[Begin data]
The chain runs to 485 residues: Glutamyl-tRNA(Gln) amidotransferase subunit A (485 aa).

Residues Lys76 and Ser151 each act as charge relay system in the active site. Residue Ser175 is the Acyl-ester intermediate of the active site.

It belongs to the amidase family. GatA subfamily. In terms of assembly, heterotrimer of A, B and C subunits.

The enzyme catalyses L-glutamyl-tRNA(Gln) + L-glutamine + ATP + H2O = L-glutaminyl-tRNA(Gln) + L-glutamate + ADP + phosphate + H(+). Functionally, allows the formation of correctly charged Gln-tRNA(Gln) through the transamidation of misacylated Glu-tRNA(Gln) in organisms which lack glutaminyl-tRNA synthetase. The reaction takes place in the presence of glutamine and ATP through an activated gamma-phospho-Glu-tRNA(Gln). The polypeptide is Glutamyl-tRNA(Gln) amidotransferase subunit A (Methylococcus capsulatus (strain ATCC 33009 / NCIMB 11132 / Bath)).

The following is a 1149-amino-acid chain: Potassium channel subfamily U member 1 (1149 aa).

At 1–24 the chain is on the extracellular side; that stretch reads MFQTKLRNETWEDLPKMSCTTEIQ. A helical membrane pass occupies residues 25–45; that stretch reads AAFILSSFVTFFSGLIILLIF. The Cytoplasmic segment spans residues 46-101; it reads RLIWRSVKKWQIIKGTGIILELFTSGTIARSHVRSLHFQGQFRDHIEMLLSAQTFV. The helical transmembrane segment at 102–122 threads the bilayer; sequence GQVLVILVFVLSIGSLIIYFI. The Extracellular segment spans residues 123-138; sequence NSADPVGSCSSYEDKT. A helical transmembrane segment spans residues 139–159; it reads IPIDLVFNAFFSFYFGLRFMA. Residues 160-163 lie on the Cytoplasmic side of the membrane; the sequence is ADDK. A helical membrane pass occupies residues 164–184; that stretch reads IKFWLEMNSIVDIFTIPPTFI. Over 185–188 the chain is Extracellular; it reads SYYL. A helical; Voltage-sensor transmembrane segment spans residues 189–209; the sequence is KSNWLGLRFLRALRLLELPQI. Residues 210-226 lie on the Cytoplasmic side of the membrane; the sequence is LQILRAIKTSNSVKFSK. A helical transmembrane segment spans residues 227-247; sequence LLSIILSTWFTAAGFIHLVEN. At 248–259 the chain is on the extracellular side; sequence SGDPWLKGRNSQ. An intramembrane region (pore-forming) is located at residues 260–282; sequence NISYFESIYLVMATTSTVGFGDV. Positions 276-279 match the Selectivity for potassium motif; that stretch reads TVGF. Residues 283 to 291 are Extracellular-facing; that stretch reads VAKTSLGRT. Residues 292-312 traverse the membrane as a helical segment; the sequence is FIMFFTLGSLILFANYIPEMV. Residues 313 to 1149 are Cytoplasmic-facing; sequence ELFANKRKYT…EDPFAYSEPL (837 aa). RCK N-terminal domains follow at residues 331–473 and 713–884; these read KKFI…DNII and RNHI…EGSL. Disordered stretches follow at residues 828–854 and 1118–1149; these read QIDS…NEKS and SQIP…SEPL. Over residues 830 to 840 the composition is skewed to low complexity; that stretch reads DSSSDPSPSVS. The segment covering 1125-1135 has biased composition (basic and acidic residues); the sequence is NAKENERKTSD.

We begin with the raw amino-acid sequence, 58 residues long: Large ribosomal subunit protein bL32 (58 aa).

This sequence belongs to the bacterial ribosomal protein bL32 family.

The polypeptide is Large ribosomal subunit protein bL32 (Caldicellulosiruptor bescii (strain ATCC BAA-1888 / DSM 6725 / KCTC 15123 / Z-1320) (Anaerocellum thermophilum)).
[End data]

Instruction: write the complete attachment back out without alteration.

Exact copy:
The chain runs to 485 residues: Glutamyl-tRNA(Gln) amidotransferase subunit A (485 aa).

Residues Lys76 and Ser151 each act as charge relay system in the active site. Residue Ser175 is the Acyl-ester intermediate of the active site.

It belongs to the amidase family. GatA subfamily. In terms of assembly, heterotrimer of A, B and C subunits.

The enzyme catalyses L-glutamyl-tRNA(Gln) + L-glutamine + ATP + H2O = L-glutaminyl-tRNA(Gln) + L-glutamate + ADP + phosphate + H(+). Functionally, allows the formation of correctly charged Gln-tRNA(Gln) through the transamidation of misacylated Glu-tRNA(Gln) in organisms which lack glutaminyl-tRNA synthetase. The reaction takes place in the presence of glutamine and ATP through an activated gamma-phospho-Glu-tRNA(Gln). The polypeptide is Glutamyl-tRNA(Gln) amidotransferase subunit A (Methylococcus capsulatus (strain ATCC 33009 / NCIMB 11132 / Bath)).

The following is a 1149-amino-acid chain: Potassium channel subfamily U member 1 (1149 aa).

At 1–24 the chain is on the extracellular side; that stretch reads MFQTKLRNETWEDLPKMSCTTEIQ. A helical membrane pass occupies residues 25–45; that stretch reads AAFILSSFVTFFSGLIILLIF. The Cytoplasmic segment spans residues 46-101; it reads RLIWRSVKKWQIIKGTGIILELFTSGTIARSHVRSLHFQGQFRDHIEMLLSAQTFV. The helical transmembrane segment at 102–122 threads the bilayer; sequence GQVLVILVFVLSIGSLIIYFI. The Extracellular segment spans residues 123-138; sequence NSADPVGSCSSYEDKT. A helical transmembrane segment spans residues 139–159; it reads IPIDLVFNAFFSFYFGLRFMA. Residues 160-163 lie on the Cytoplasmic side of the membrane; the sequence is ADDK. A helical membrane pass occupies residues 164–184; that stretch reads IKFWLEMNSIVDIFTIPPTFI. Over 185–188 the chain is Extracellular; it reads SYYL. A helical; Voltage-sensor transmembrane segment spans residues 189–209; the sequence is KSNWLGLRFLRALRLLELPQI. Residues 210-226 lie on the Cytoplasmic side of the membrane; the sequence is LQILRAIKTSNSVKFSK. A helical transmembrane segment spans residues 227-247; sequence LLSIILSTWFTAAGFIHLVEN. At 248–259 the chain is on the extracellular side; sequence SGDPWLKGRNSQ. An intramembrane region (pore-forming) is located at residues 260–282; sequence NISYFESIYLVMATTSTVGFGDV. Positions 276-279 match the Selectivity for potassium motif; that stretch reads TVGF. Residues 283 to 291 are Extracellular-facing; that stretch reads VAKTSLGRT. Residues 292-312 traverse the membrane as a helical segment; the sequence is FIMFFTLGSLILFANYIPEMV. Residues 313 to 1149 are Cytoplasmic-facing; sequence ELFANKRKYT…EDPFAYSEPL (837 aa). RCK N-terminal domains follow at residues 331–473 and 713–884; these read KKFI…DNII and RNHI…EGSL. Disordered stretches follow at residues 828–854 and 1118–1149; these read QIDS…NEKS and SQIP…SEPL. Over residues 830 to 840 the composition is skewed to low complexity; that stretch reads DSSSDPSPSVS. The segment covering 1125-1135 has biased composition (basic and acidic residues); the sequence is NAKENERKTSD.

We begin with the raw amino-acid sequence, 58 residues long: Large ribosomal subunit protein bL32 (58 aa).

This sequence belongs to the bacterial ribosomal protein bL32 family.

The polypeptide is Large ribosomal subunit protein bL32 (Caldicellulosiruptor bescii (strain ATCC BAA-1888 / DSM 6725 / KCTC 15123 / Z-1320) (Anaerocellum thermophilum)).